Now is the winter of our discontent - does that mean things are going well or going poorly?
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You can't really read this one line in isolation and get the meaning. The King says:
Now is the winter of our discontent
Made glorious summer by this son of York;
And all the clouds that low'r'd upon our house
In the deep bosom of the ocean buried.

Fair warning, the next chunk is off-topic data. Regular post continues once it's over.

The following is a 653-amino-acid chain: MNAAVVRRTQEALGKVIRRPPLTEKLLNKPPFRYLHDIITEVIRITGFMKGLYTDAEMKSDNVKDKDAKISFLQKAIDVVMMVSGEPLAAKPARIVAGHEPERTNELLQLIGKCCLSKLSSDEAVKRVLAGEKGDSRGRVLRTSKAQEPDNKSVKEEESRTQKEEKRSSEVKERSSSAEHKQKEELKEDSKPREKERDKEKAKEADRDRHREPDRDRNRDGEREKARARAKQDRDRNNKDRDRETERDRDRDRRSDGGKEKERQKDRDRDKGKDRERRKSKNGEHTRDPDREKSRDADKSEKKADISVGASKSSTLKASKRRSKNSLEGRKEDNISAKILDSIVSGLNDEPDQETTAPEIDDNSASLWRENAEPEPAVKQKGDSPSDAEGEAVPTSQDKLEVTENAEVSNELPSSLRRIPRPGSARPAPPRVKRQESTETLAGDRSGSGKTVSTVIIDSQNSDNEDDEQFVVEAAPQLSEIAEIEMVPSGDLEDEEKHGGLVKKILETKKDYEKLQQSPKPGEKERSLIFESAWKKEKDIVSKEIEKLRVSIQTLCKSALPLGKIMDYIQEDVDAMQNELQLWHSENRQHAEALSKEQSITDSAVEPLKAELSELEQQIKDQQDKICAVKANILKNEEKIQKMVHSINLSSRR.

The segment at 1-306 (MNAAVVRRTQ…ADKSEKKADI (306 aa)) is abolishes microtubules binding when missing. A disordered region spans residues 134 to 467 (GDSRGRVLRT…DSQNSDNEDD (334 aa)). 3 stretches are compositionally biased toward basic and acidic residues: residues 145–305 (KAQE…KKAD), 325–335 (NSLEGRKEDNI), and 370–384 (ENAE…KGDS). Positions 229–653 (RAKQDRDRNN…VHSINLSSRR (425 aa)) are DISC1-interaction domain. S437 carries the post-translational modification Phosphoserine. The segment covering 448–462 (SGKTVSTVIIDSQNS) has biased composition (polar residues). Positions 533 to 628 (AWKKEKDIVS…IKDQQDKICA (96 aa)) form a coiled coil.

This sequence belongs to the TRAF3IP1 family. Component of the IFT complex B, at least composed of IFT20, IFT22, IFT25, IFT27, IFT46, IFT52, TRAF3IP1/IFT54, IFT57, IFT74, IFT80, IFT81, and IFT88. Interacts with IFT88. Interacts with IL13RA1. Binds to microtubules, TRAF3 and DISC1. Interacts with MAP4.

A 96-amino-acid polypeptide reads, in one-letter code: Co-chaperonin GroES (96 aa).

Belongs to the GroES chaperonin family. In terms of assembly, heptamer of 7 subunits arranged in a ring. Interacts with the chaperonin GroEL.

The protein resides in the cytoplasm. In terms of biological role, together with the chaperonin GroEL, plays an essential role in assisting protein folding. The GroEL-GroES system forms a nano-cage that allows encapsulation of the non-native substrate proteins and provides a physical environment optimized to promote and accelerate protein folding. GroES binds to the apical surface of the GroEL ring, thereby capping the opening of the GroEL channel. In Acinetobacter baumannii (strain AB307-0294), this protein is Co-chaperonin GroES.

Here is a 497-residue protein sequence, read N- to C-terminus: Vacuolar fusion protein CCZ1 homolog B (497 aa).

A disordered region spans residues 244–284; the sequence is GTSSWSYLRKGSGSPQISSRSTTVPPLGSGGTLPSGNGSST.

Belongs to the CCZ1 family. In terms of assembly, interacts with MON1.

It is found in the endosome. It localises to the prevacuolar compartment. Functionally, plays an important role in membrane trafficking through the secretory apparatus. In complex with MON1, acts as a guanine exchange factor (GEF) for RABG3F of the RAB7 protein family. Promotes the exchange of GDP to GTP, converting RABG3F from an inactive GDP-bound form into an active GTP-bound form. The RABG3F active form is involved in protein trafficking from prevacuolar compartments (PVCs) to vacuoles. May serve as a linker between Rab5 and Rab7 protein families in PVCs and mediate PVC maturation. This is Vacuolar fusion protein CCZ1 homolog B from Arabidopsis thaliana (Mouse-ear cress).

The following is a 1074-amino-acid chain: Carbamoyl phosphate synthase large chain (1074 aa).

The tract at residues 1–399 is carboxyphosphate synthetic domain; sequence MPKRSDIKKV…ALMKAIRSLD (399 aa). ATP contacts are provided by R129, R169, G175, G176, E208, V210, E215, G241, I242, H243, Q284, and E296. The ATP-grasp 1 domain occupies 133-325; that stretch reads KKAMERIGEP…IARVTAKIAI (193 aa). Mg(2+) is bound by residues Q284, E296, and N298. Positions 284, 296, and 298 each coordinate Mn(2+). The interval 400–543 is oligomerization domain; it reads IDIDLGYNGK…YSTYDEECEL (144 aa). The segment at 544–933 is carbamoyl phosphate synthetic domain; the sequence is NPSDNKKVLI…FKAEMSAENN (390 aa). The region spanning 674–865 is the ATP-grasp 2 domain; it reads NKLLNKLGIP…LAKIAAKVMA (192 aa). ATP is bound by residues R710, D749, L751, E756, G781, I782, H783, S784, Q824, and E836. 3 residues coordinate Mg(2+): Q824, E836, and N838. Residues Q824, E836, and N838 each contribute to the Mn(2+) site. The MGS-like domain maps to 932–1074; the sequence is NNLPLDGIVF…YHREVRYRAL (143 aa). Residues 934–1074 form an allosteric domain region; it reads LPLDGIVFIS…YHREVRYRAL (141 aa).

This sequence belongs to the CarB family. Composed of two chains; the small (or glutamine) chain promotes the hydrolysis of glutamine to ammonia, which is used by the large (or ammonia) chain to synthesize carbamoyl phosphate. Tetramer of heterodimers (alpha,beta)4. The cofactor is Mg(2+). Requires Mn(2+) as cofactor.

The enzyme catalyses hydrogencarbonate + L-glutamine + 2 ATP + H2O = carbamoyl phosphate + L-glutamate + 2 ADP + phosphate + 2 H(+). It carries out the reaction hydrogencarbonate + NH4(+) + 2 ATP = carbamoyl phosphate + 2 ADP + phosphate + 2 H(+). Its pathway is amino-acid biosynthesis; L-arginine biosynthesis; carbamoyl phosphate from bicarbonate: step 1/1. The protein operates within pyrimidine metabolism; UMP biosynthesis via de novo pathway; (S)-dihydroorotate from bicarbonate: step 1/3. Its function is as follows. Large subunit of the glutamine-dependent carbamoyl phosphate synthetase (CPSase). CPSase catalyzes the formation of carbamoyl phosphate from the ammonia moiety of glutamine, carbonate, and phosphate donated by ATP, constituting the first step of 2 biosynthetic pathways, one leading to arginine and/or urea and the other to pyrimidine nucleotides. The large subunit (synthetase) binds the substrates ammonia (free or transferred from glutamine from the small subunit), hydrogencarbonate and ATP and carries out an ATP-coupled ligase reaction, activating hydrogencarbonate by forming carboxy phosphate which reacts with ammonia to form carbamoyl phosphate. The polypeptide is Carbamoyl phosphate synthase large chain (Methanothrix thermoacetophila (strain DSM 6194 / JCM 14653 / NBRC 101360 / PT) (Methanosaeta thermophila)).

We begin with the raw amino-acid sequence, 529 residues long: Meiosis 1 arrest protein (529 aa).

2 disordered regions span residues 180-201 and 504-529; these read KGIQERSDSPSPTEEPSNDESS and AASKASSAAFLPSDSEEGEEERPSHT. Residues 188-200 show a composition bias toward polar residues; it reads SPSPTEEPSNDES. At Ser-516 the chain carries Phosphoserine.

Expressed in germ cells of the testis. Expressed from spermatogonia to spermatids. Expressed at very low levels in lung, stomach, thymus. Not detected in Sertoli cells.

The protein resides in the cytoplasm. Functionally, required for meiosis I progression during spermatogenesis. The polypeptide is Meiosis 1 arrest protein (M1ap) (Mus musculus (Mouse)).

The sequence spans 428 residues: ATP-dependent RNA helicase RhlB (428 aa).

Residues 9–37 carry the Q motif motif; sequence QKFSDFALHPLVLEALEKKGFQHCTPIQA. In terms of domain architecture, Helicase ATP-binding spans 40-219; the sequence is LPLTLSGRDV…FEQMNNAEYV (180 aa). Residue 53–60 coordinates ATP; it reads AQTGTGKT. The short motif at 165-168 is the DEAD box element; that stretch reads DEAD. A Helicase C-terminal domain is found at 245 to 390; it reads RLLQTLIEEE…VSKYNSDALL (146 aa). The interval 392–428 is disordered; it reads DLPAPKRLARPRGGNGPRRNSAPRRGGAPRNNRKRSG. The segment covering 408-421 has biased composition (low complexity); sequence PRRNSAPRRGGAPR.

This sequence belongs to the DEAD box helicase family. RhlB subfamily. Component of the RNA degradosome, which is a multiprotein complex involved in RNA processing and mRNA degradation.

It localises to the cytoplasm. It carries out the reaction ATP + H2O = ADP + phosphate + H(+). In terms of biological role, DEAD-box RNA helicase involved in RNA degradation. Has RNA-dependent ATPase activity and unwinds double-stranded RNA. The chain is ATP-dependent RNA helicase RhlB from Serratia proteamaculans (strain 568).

The winter of our discontent was indeed a bad time, but the King is saying that this bad winter has been made into glorious summer by his brother becoming King.
For a good discussion of this opening of Richard III, see the enotes link below.
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